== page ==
Characterisation of iron-rich precipitates from synthetic atmospheric nickel laterite leach solutions
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Iron-rich precipitates from atmospheric nickel laterite leach solutions normally contain large amounts of poorly defined phases such as schwertmannite and ferrihydrite. This complicates mineralogical identification using routine X-ray Diffraction (XRD) technique. In the present study, the iron-rich precipitates from synthetic nickel laterite leach solutions were characterised by a combination of several techniques that include selective Acidified Ammonium Oxalate (AAO) dissolution, Differential X-ray Diffraction (DXRD), Scanning Electron Microscopy (SEM) and Fourier Transform Infra-Red (FTIR) spectroscopy. These techniques in combination allowed reliable mineralogical identification for samples containing high proportions of schwertmannite and ferrihydrite. The effects of foreign metallic cations on the crystallization, dissolution behaviour and surface sulphate coordination were investigated. The results suggest that selective AAO dissolution is a good method to distinguish between poorly and highly structurallyordered phases in a mixed assemblage. The presence of goethite in the iron-rich precipitates was only determined after removing the schwertmannite and/or ferrihydrite. Nickel, aluminium and chromium retarded the transformations of schwertmannite and/or ferrihydrite to goethite, but aluminium and chromium supressed the formation of 6-line ferrihydrite. Also, aluminium and chromium influenced the absorbed sulphate symmetry of iron-rich precipitates. The structural order of the phases became less pronounced with the presence of foreign metallic cations, particularly aluminium and chromium. Aluminium and chromium can strongly stabilize iron-rich precipitates making these resistant to leaching by AAO solution. FTIR analysis confirmed the presence of goethite in the bi-metallic precipitates and suggested that the sulphate is present to a greater extent in lower symmetry environments.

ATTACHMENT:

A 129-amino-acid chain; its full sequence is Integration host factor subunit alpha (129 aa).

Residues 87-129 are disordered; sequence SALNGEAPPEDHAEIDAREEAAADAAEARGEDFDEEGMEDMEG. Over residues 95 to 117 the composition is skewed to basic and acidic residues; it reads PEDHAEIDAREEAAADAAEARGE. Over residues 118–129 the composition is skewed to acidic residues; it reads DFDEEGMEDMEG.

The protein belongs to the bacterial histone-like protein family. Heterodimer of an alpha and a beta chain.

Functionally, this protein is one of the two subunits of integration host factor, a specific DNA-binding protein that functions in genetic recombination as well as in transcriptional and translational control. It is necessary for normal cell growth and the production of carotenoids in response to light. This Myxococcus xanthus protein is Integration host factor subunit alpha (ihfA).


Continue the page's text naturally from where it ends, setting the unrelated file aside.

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Wang, Kai (2012)Atmospheric leaching (AL) of low-grade nickel laterite ores can produce a pregnant leach solution (PLS) containing significant amounts of impurities such as trivalent iron, aluminium and chromium ions. Purification of PLS ...
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